Equipped with martial arts to defend herself from being bullied, an altercation inevitably ensued. But instead of Freeman’s annual expulsion, an African-American dean brought down demerits and an empowering message: “He told me, ‘I understand why you reacted the way you did,’ ” Freeman recalls. “‘But you have to learn to walk away. You have a bigger purpose in life.’ Those words resounded.”

Freeman hoped for a fresh start at the University of Nebraska-Lincoln. She thought her ticket out of 18 years of hardship was to emulate the ideal of the TV show Scandal: black, powerful, successful, and rich. What she experienced instead was “countless sexual assaults…I was raped multiple times, there were physical assaults…I was stalked. All of that kept erasing any progress I made, because I didn’t really want to work to fix myself,” she says. Freeman flunked out of UNL in 2011, opening the floodgates to all that was locked in her soul.

“I just sat down and started writing,” Freeman says. “For the next week, I wrote whatever I felt, everything I had been through in my life. I realized for the first time, with all I’ve been through, I have a story. And my story might help other people.” Freeman always liked poetry, so she moved back to Omaha and put ink to her thoughts—a lot—about romance, sex, relationships, racism, sexism, feminism, and elitism. The topics grew in breadth and depth as Freeman explored how her arduous past was shaping ideas about the world around her. She studied at Metro Community College and UNO, where subjects such as institutional cruelty, social constructionism, and social oppression fueled her passion for how, “America is put together to keep people in their place.”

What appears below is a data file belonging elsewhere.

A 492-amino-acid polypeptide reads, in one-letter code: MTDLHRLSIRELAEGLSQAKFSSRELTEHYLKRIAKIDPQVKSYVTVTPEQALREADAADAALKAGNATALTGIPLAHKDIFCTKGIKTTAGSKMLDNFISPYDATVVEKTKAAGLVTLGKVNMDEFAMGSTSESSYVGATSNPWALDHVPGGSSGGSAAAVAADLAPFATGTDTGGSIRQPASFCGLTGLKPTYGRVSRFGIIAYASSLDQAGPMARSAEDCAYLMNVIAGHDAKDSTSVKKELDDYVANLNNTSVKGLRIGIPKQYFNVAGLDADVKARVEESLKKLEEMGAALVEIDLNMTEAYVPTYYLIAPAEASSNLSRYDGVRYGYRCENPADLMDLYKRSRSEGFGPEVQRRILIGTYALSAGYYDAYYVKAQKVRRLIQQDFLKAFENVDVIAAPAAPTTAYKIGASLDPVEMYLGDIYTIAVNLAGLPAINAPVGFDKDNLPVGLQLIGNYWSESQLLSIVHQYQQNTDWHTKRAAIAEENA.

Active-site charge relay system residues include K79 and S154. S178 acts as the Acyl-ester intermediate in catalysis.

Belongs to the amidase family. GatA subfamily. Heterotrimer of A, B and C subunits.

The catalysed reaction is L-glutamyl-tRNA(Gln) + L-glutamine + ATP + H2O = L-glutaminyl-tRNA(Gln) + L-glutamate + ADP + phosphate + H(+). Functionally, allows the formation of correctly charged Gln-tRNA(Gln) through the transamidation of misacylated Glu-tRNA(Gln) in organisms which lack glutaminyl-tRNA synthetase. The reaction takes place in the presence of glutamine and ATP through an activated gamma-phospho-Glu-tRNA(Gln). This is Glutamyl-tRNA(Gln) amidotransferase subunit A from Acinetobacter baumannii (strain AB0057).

“If you’re a woman, you have your place,” Freeman says. “If you’re black, you have your place. If you don’t have as much money as the CEO, you have your place. We have a long way to go to change that.”

Freeman hopes her writings are controversial and mind-expanding enough to spark a conversation. She has been published in 13th Floor Magazine and blogs at socialotherness.wordpress.com and lifelovefreedom.wordpress.com. She hopes her consulting business can help companies large and small deal with issues of diversity and inclusion. All of it adds up to what Freeman envisions as a day when children in north Omaha and Bellevue, college students and professionals alike, won’t suffer the same injustices she has endured.

“I want to use my writing, my story, my business, my academic life—all of it together—to make a difference in the world,” Freeman says. “I believe real change is possible.”  Encounter

Visit socialotherness.wordpress.com and lifelovefreedom.wordpress.com for more information.